Implementation of self management support for long term conditions in routine primary care settings: cluster randomised controlled trialBMJ 2013; 346 doi: https://doi.org/10.1136/bmj.f2882 (Published 13 May 2013) Cite this as: BMJ 2013;346:f2882
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Re: Implementation of self management support for long term conditions in routine primary care settings: cluster randomised controlled trial
This is a great article although the results are disappointing because there is no difference between intervention (WISE, whole system informing self management engagement) group and control group after making so much effort to help these patients. Statistically non-significant results it doesn’t mean clinically they’re non-significant; this indicates there might be a possibility that the self management intervention might work in reality but not showing significantly in statistical analysis. Therefore, there are a few points that we would like to discuss.
1.Sample inclusion criteria include diabetic, chronic obstructive pulmonary disease or irritable bowel syndrome. Although all of these three diseases are categorized as chronic diseases, the presenting symptoms, progress, causes, and treatment of each disease are very different. Thus, using the same self-management engagement plan to such different disease patient populations and using the same questionnaires to assess the effectiveness of the intervention is highly suspicious to say the least.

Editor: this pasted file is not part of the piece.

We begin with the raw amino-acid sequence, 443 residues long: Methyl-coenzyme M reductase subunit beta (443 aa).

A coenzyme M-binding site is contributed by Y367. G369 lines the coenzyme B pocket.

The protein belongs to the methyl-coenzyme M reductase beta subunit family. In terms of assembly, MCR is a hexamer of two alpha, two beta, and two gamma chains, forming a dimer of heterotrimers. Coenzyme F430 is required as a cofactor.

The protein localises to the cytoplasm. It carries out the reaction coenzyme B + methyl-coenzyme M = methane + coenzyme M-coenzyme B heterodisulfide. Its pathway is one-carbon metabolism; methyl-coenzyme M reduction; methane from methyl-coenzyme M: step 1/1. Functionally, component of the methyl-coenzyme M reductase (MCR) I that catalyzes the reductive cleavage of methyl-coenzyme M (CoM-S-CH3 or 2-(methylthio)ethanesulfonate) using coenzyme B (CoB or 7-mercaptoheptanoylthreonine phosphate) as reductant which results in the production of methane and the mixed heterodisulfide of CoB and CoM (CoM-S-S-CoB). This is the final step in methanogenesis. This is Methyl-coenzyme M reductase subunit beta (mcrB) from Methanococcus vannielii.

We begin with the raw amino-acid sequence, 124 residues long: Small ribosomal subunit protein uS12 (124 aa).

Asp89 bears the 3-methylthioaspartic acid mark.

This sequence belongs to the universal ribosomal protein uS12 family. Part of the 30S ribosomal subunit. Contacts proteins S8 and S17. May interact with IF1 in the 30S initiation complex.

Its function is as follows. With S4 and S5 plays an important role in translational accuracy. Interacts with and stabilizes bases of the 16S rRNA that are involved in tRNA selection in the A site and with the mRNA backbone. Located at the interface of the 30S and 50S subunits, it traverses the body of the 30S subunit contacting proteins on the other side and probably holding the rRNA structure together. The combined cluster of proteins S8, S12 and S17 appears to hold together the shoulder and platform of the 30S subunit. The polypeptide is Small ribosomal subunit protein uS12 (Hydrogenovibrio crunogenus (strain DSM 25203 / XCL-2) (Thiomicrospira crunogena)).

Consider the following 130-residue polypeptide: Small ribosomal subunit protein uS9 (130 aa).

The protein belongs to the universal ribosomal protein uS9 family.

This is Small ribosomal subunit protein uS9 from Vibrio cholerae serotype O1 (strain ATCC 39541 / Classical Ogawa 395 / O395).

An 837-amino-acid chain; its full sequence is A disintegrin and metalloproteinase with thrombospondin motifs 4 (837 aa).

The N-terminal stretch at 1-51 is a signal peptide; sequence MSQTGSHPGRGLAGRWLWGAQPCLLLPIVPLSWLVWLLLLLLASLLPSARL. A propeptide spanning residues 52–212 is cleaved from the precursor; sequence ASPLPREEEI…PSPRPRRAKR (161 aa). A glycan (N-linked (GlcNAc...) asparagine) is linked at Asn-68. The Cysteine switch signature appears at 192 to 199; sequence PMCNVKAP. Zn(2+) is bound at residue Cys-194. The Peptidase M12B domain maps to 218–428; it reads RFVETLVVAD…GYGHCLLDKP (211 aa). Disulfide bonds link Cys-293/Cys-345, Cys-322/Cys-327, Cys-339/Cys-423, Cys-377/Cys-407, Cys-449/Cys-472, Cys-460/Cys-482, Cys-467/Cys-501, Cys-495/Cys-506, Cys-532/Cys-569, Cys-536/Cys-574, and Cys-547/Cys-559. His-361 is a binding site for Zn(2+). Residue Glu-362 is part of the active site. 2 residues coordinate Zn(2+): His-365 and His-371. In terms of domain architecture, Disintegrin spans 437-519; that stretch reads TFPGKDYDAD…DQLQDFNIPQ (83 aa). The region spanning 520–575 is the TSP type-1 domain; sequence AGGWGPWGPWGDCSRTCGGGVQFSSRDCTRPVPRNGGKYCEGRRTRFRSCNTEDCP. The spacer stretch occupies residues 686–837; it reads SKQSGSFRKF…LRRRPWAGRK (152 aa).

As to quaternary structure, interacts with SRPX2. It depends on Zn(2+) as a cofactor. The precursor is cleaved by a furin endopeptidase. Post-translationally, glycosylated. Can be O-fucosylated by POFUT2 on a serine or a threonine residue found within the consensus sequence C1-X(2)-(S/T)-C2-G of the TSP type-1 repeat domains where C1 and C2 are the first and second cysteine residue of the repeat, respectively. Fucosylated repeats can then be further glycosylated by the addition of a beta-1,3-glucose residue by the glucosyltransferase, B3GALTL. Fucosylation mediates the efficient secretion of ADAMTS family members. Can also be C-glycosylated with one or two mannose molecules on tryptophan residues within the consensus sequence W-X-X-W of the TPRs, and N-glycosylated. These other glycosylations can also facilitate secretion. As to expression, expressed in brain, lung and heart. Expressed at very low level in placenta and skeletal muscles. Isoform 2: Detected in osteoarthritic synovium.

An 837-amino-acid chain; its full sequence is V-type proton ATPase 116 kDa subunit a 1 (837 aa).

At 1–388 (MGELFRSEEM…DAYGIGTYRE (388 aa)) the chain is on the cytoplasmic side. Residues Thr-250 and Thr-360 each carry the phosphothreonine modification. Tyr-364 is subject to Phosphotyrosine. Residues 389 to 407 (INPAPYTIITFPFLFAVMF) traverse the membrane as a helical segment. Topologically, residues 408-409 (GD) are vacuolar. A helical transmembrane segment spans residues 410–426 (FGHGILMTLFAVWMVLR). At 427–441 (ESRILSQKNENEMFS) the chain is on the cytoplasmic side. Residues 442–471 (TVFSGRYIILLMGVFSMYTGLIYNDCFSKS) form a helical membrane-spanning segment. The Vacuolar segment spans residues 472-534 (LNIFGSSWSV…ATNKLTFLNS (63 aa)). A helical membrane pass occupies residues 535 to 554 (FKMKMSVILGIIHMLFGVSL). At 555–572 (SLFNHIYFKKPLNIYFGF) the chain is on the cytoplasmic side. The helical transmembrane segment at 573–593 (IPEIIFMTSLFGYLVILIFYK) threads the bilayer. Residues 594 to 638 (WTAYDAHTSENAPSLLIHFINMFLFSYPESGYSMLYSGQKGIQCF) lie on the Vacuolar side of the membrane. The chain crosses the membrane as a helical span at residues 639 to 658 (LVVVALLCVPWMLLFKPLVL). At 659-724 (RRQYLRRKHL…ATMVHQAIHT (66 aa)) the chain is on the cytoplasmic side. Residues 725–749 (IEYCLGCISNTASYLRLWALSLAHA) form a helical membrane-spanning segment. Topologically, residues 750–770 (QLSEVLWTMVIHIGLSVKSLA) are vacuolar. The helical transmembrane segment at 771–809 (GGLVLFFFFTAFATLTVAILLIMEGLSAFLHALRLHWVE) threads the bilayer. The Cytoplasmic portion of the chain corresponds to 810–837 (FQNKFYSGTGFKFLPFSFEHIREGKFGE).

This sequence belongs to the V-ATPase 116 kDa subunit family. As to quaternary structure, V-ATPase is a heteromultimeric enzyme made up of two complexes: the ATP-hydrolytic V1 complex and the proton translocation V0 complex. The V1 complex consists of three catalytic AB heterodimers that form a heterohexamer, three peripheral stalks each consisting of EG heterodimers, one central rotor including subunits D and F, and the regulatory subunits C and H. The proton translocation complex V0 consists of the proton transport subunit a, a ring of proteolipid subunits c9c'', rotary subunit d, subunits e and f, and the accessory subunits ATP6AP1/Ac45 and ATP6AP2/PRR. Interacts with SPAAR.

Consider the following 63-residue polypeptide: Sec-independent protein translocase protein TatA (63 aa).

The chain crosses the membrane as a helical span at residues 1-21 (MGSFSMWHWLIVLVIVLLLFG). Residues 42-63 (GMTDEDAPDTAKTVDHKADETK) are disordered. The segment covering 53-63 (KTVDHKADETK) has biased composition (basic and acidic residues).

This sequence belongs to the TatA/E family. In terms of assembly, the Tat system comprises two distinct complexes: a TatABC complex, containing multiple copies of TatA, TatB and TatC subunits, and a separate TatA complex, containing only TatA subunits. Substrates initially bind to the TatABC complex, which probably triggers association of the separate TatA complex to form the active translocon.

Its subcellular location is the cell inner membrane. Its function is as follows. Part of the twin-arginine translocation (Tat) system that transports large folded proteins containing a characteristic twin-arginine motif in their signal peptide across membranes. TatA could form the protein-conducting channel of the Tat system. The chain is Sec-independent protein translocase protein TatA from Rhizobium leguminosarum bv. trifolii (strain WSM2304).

2.Validity and reliability of the WISE is not well explained. Qualification and criteria of trainer, facilitator, and clinical staff are unknown. Different staffs were employed to carry out WISE in different settings with varying environments. Community resources presented difficulties for assessing related factors of effectiveness prior intervention and to develop a standardized intervention.
3.There are three primary outcomes, all at 12 months: shared decision making, self efficacy, and generic health related quality of life. Secondary outcomes were general health, social or role limitations, energy and vitality, psychological wellbeing, self care activity, and enablement. Since the diseases of the samples are categorized into three kinds with different presetting symptoms, outcome measures should consider including individual biological data and individual symptoms relive in order to exam effectiveness. In addition, patient satisfaction should be assessed to demonstrate how patient feels about the program and whether he understands the contribution to the patients.
4.By using a qualitative approach, interview randomly selected samples in this study to explore the rationales regarding failure to prove the benefits to patients from a patients’ point of view is another aspect.
5.The author stated “a common problem in health care services research is that effective interventions are often not feasible and feasible interventions are often not effective”. How to make effective interventions become feasible is a challenge. If an effective intervention is confirmed, maybe the lobby policy maker might be a way to make it become feasible.
Competing interests: No competing interests